The upside of two potential tests is that the choice increases the number of venues to score higher. The downside is that extending preparation to both tests can dilute the efforts in each. However, many of the skill sets, in terms of how to think and behave, can transfer from one test to the other. One considerate approach is to take a practice test (or an abridged test) of both an SAT and an ACT and determine how a student scored, what strengths and issues in thinking became apparent, and what kind of comfort level did a student feel. Attention should also be given to not just how a student scored, but what will be required to get a better score. Further considerations can simply be logistical: schedules, available time and effort level, and other stresses of life. Periodically revisiting a test that may have seemed the lesser of the two may provide surprisingly beneficial results at some later point. In short, there is no clear answer as each individual thinks, learns and reacts differently to changing in order to become more aligned with each tests’ expectations.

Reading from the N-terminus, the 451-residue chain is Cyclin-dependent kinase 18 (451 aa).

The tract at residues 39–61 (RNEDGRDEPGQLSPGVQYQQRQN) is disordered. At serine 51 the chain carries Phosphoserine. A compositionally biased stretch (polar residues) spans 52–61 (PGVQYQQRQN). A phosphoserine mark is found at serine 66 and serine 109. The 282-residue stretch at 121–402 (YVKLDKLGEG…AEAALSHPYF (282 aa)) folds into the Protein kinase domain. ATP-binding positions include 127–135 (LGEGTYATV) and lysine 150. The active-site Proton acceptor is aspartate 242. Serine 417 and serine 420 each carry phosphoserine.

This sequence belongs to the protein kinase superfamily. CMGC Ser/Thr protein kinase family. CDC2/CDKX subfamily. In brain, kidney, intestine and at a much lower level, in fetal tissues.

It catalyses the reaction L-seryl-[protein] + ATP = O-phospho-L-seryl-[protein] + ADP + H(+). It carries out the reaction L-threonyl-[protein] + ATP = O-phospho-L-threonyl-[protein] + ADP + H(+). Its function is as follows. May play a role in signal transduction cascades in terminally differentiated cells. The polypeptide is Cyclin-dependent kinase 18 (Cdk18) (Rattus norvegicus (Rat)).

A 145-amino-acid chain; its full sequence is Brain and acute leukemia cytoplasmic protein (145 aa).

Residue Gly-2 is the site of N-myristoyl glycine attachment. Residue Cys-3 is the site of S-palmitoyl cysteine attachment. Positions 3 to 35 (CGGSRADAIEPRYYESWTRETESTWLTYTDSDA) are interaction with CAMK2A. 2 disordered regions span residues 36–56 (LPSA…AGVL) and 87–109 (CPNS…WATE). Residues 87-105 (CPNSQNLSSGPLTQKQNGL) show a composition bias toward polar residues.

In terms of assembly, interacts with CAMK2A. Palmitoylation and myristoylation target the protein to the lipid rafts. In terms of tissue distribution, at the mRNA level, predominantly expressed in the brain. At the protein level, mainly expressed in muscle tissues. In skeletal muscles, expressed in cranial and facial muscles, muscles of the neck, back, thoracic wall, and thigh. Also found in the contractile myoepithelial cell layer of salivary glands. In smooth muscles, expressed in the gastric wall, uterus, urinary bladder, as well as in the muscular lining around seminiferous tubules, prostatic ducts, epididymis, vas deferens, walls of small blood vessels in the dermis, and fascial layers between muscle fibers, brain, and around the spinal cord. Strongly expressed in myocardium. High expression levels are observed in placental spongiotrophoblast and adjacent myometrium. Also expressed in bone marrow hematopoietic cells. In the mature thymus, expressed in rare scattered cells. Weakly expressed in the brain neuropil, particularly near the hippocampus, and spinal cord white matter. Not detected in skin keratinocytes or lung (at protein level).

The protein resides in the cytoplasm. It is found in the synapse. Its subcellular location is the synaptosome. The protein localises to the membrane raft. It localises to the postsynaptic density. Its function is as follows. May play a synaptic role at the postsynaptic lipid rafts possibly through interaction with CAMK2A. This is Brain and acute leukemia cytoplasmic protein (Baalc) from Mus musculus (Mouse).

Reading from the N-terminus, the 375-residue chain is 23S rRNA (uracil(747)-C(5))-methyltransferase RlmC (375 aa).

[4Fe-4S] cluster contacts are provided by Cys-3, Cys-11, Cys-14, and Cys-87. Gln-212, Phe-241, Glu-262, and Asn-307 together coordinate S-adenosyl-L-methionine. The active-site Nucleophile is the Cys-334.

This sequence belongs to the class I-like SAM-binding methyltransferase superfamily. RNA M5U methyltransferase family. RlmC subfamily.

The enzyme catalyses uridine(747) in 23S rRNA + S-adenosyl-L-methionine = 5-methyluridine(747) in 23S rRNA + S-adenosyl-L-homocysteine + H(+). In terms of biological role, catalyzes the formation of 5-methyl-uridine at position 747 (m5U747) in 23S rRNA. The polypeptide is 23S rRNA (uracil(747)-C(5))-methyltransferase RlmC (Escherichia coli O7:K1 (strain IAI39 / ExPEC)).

The basic difference between the workings of the SAT and ACT is that the SAT presents itself with questions that are more concerned with critical thinking skills. The SAT is far more aligned to test reasoning ability than curriculum. For example, there are more complex math questions using basic curriculum than simpler questions with higher curriculum. The SAT’s reading passages require “extended” reasoning (meaning one has to read inferences and interpret the passage rather than recall concrete details and recognize plot). On the other hand, the ACT is a more content-based test, and more straightforward, but there is a need to move at a faster pace than the SAT, faster than most students feel comfortable going.

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